Carnival of Space #335
Welcome to the second week of 2014, where Brian Wang of Next Big Future presents the 335th Carnival of Space. Every week, astronomy and space science bloggers from round world submit samples of their best writing to the carnival editor, who compiles them into a weekly list of news and updates for the Carnival of Space. This week isn’t a huge one, so you’ll have time to read the articles extra carefully. First up is Universe Today with their article about asteroid 2014 AA, the first to be discovered of the year and which impacted Eart above the Atlantic ocean very shortly after. Then comes a review of the movie Gravity on RiofrioSpaceTime, and a handy guide from Vega0.0 on calculating the magnfication power of different eyepieces for your telescope.
This week’s carnival host, Next Big Future, offers up four articles. The first takes a look at an attempt to update the old Orion starship concept. The orion starship detonates a series of atomic bombs behind a blast shield, so that the resulting shock waves can push it forward to higher and higher speeds. The second article takes a look at an exotic form of matter which may have existed shortly after the Big Bang, and how it could be used as starship fuel. The third article highlights recent advances in the design of a fusion power reactor and the final article discusses a kickstarted project to design a new propulsion system for cubesates, and looks at some innovate projects that such a system make possible.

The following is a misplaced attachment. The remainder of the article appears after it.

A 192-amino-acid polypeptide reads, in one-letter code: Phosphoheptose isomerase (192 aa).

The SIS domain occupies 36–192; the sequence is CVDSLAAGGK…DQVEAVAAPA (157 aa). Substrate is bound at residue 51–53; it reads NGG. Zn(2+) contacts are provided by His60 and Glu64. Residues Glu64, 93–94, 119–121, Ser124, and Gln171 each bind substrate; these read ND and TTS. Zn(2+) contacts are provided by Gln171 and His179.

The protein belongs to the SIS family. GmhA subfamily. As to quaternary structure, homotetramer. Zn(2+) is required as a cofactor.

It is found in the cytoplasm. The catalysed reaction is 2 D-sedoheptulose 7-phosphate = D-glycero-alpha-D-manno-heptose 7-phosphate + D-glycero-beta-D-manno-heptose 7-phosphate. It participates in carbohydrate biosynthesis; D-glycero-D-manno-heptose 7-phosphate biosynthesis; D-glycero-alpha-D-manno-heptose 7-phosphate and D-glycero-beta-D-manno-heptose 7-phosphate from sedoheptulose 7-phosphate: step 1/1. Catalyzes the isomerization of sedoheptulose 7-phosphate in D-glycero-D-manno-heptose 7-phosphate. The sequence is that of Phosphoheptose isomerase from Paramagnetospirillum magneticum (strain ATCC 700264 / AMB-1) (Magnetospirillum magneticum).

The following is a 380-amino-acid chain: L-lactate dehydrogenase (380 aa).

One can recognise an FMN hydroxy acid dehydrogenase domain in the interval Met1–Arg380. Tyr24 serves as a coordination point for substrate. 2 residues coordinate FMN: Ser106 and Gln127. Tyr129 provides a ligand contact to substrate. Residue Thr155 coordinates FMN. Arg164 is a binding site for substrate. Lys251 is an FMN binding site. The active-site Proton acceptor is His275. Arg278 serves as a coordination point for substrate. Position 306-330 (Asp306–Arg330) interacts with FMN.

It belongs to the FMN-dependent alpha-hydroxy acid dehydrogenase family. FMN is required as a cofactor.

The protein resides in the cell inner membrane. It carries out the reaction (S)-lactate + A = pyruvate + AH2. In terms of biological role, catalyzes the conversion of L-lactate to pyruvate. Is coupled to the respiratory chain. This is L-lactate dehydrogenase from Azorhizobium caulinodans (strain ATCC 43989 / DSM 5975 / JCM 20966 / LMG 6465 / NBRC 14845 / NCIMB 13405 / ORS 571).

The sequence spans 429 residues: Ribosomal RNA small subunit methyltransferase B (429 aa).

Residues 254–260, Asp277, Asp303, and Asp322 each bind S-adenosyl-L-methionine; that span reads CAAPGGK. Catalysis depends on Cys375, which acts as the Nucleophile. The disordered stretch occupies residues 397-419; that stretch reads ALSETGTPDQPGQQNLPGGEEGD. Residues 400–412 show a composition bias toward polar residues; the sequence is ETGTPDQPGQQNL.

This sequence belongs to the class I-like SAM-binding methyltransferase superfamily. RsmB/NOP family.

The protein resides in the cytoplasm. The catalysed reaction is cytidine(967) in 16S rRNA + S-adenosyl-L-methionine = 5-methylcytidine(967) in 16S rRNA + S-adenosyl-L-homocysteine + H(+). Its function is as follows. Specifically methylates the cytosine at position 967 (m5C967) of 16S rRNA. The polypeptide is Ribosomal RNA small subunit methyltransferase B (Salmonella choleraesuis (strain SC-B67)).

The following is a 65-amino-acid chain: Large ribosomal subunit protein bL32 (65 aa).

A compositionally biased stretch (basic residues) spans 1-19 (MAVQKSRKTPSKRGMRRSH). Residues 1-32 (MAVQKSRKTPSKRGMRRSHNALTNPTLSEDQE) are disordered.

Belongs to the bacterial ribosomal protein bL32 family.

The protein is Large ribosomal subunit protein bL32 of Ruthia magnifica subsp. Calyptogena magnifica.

Finally we have Universe Today’s second submissions (a prediction on what comets might be visible in 2014), and my own Urban Astronomer article about the powerful jets of water spewing into space from Saturn’s moon Enceladus.